Jan. 7, 2013 at 5:00 PM ET
TV makers have jumped through hoops trying to add new features to TVs in order to win customers who have been, until now, content with the big, cheap, low-on-features flat panels they find at price clubs and big boxes. Smart TV, 3-D TV, TVs with built-in cameras. These have all been tried. But the next innovation, called “ultra high definition” might be the innovation that will really catch on.
Late last year, Sony and LG begin shipping the first televisions with four times the definition of ordinary HDTV, as 84-Inch models with retail prices of $20,000 to $25,000. This year, nearly every name in TV including Samsung, Panasonic as well as lesser known players Westinghouse, Hisense and others are introducing these Ultra High Definition TVs. Every TV has over 8 million pixels, and screen sizes range from 50 to a whopping 110 inches. Can these super-sized sets create new consumer demand, and encourage the most affluent TV buyers to upgrade?
Why UHD TV?
These new screens are the TV equivalent of the iPhone’s “Retina” screen: They have pixels so small they are practically invisible, unless you nearly stick your nose up against the screen. And like those super-high-res screens now found on tablets, phones and computers, these serve a purpose even when the content doesn’t have that native resolution.
It will be some time before we can expect to buy or download major motion picture releases in this format, but TV makers have made major improvements in the signal processing called upconversion, which ups any content (standard or high def) to UHD resolution of 3840 x 2160.
From a manufacturing perspective, this seems less like a gimmick and more like a step in the right direction. If you want to make 1080p televisions at larger and larger sizes, you have to keep increasing the size of the individual pixels. With UHD, TVs can be much larger, while the individual pixels remain small — and sometimes get smaller.
Despite all of this, at HD Guru, we were very skeptical about UHD performance until we tested the LG 84LM9600 84-incher a few weeks ago. One of the issues we’ve had over the last few years was the lack of improvements in the display of standard or HDTV images.
While one can buy a high-def, Blu-ray disc, many are choosing instead to watch movies with services like Netflix. Web streaming of the same 1080p movie requires compressing the images down to fit over the Internet, and TV makers appeared to halt development of new algorithms and faster CPUs required to improve streamed content. Frankly, most of it looks pretty bad on any screen 40-inches or larger.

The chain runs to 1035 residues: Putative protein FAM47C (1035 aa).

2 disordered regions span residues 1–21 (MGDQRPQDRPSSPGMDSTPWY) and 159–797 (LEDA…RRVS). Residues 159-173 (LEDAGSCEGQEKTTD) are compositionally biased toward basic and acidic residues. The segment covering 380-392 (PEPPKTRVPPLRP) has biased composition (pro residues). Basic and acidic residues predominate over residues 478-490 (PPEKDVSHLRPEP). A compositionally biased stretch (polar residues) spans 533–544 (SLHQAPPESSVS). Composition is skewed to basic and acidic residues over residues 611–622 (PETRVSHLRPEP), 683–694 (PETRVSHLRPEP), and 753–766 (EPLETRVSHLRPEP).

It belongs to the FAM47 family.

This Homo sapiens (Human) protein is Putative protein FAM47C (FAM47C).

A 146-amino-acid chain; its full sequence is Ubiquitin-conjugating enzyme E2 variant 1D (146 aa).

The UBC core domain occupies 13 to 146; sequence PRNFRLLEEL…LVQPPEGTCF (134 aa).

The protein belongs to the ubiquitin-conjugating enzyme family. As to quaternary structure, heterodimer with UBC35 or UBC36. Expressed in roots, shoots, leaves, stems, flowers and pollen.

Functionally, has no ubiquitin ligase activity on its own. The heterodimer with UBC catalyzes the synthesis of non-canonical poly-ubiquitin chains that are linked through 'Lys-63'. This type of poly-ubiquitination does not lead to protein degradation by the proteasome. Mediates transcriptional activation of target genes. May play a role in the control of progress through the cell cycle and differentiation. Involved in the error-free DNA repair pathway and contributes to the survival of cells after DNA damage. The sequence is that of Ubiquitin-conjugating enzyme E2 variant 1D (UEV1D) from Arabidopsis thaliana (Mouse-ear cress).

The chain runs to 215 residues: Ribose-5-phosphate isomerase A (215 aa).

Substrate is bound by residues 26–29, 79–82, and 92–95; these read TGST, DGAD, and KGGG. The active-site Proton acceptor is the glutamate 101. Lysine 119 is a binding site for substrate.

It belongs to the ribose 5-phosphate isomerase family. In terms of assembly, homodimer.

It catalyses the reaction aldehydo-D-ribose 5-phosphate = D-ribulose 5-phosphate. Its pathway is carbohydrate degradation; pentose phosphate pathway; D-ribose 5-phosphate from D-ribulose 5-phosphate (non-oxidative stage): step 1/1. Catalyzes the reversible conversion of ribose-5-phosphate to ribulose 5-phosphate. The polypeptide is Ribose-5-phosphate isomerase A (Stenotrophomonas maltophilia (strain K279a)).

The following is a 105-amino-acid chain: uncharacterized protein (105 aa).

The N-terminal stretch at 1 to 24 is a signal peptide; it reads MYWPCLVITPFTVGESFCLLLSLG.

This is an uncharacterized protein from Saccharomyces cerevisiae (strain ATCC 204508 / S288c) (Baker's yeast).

We were blown away by the new signal processing within LGs UHD TV. It aced all our HD test discs and looked fantastic on native high-definition content. Because of the high pixel density, UHD TV is best when viewed at about half the optimum distance of HDTV. The 84-incher can be viewed as close five and a half feet. As you can imagine, this gives you a totally immersive experience, almost like having an IMAX theater in your house. LG also showed us some native UHD content and we were completely blown away.
While passive 3-D uses the same lightweight 3-D glasses as most movie theaters, in the home it suffers because it’s just half the resolution of a full HD picture. There’s also annoying line structure, “cross-talk” ghost images and a lack of brightness. UHD solves all these problems. The LG UHD TV (and we expect all the others) provides the finest 3-D images we’ve seen. It’s so good we recommend readers give 3-D a second look — when they can get hold of a UHD TV to try out.
Pricing and sales
While the first LG and Sony models are in the stratosphere of TV pricing, even for early adopters, the 2013 entry of smaller panels coupled with competition from Samsung and Chinese LCD panel makers should result in prices dropping quickly through the year and beyond.
You may have heard about another high-end TV technology, OLED. Where does it fit in? LG just announced the price of its 1080p OLED TV as $12,000. OLED may well prove to be the future of TV display technology, but it will mature over a period of several years before it's priced for anyone but the richest videophiles. UHD will reach maturity faster.
Worldwide sales this year will be limited to around half a million units. However, sales are expected to grow to over 2 million in 2014 and around 4.5 million in 2015, according to TV marketing research firm DisplaySearch. HD Guru predicts US UHD TV pricing will drop to around $4,000 for the smallest screen sizes (50 to 55-inches) by the end of 2013. And because nobody will spend top dollar on a 1080p TV when there’s a better resolution in town, we predict that by next year, all the top TV models will be UHD TV.
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